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CU Boulder threatens suspension for any students who participate in parties during COVID-19 pandemic

CU says it’s identified a number of students who took part in the gatherings over the weekend. school administrators are now having to threaten students if the conduct continues.

Campus at CU looks a little different this fall semester.

Students in masks. Outdoor study tents for social distancing.
 
But it’s what hasn’t changed that’s causing concern now.
 
“A lot of these students went to parties and large gatherings on the university hill neighborhood,” CU Senior Miles Levin said.  
“We did a lot of work over the summer to prepare for this,” CU Dean of Students JB Banks added.
 
But the weekend drew a number of large gatherings, on and off the campus.
 
“I’m just looking for some accountability honestly,” Levin said. 

 He’s upset in seeing what happened in just the first weekend.
 
“We see that off campus things can contribute to spread on campus and vice versa,” Levin added/

“I’ve been spending a good amount of time over the hill and visiting with residence there and just trying to come up with strategies,” Banks said. 

Those strategies include prevention, which didn't work necessarily last weekend. But also changing the code of conduct and the consequences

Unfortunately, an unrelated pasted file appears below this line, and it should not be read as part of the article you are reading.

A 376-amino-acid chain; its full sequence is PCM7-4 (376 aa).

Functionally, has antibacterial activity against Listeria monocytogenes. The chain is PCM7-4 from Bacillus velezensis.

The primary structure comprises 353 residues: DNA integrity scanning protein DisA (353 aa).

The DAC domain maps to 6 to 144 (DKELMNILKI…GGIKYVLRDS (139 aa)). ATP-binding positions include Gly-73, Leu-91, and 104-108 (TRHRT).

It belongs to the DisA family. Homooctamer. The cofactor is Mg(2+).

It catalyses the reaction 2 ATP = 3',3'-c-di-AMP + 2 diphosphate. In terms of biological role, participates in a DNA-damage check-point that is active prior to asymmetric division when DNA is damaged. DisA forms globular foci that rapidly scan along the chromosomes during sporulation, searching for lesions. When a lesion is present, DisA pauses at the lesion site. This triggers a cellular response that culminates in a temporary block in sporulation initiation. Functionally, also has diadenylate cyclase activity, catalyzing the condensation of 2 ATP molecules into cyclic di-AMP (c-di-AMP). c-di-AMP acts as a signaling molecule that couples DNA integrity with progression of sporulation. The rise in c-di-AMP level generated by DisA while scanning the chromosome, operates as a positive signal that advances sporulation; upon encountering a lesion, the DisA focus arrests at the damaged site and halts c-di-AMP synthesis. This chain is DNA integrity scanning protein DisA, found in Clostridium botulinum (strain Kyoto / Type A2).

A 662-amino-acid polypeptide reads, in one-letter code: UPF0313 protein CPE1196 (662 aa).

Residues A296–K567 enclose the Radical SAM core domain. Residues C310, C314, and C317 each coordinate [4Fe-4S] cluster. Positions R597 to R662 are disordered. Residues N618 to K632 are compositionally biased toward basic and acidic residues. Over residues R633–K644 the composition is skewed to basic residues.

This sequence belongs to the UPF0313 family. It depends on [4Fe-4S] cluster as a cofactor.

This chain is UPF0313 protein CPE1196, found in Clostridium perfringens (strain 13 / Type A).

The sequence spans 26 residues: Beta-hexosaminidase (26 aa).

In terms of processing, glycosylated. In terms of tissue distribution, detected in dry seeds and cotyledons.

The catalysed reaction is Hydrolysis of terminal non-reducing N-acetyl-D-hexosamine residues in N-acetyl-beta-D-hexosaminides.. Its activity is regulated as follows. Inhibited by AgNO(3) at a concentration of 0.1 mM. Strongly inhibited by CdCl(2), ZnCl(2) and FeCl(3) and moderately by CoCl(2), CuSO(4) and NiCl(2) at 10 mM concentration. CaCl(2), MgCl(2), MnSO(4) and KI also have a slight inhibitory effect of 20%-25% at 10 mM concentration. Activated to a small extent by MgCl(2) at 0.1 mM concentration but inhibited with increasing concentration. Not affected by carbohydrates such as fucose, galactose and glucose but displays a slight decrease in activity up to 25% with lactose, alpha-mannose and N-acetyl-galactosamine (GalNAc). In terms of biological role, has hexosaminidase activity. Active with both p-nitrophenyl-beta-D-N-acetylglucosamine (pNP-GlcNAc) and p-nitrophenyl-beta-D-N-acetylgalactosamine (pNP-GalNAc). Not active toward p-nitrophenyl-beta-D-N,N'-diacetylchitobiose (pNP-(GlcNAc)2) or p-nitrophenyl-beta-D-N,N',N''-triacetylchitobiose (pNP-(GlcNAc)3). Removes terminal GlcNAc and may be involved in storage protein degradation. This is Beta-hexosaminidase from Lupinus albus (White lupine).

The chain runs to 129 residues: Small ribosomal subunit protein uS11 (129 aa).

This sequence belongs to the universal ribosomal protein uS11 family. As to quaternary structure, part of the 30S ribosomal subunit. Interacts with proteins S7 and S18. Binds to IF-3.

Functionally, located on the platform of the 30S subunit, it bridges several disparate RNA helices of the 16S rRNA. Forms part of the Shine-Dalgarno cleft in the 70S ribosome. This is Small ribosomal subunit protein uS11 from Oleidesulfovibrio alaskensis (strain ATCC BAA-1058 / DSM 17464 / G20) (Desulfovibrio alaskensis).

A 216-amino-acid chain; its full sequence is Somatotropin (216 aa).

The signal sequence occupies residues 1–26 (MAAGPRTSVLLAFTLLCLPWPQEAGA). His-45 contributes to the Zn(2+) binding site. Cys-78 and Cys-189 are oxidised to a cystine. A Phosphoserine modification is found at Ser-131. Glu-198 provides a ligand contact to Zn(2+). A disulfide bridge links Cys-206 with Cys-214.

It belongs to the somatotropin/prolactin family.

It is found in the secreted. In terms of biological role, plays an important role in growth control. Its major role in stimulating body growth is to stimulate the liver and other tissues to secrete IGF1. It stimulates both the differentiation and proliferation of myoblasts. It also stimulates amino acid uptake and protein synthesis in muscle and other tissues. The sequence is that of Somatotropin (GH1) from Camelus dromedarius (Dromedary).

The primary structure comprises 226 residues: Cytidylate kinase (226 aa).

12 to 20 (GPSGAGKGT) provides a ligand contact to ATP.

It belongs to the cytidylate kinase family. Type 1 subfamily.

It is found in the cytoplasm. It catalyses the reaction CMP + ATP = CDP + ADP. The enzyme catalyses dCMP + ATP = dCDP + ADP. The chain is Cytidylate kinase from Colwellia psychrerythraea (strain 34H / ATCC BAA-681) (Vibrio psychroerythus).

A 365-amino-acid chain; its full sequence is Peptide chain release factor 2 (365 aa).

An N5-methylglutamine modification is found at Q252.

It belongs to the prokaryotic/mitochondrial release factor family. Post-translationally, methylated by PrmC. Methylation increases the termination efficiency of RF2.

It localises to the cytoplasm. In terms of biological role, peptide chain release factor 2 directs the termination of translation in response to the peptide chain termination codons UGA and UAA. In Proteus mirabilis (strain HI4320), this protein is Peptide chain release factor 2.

“Asked them in a very polite way to change the behavior then it gets increasingly progressive. Meaning out if we have repeat offenders if you want that I can lead to suspension,” Banks said.

And the Boulder County Health Department doesn't like what it saw either.
 
“These gatherings will no doubt increase illness, hospitalizations and even death among Boulder County residents so it's incredibly disappointing and it's really difficult to address,” Boulder Country Health’s Chana Goussetis said.
 
They're coming up with new ways to try to reach the students and provide other socialization options. But most students are looking for the rules to be followed so they don't see another spike.
 
“Right now I just think it is so important that we have a responsibility to protect our communities,” Levin said.

The County Health Department says it will take more steps if this happens. It’s confident the school is doing everything it can, but if it keeps happening, CU and the county will need to find new solutions.
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Posted at 6:15 PM, Aug 28, 2020
and last updated 2020-08-28 21:09:01-04

BOULDER, Colo. — The University of Colorado at Boulder has announced it will be cracking down on students who gather in large groups or violate a public health order.

In a letter sent out to students Thursday, the University said anyone who is caught hosting or attending a party will, at minimum, be excluded from campus for two weeks, be placed on probation and be required to participate in educational sanctions.

Students who are caught with multiple or severe violations will be suspended from the school for a minimum of one semester.

Those in a leadership position could also be charged with aiding and abetting in other individuals’ violations of public health orders in addition to facing the above sanctions.

The letter comes after several parties were reported on or near campus involving students. In one instance, a photo posted on Reddit showed dozens of students in the backyard at the Sigma Alpha Epsilon fraternity house.

“There was one fraternity that had a picture taken with about 80 guys in the backyard. There’s no alcohol, it was not a party,” said Marc Stine, the Greek advocate for the school who serves on the Interfraternity Council. “Regardless of the size there were no masks, there were no social distancing.”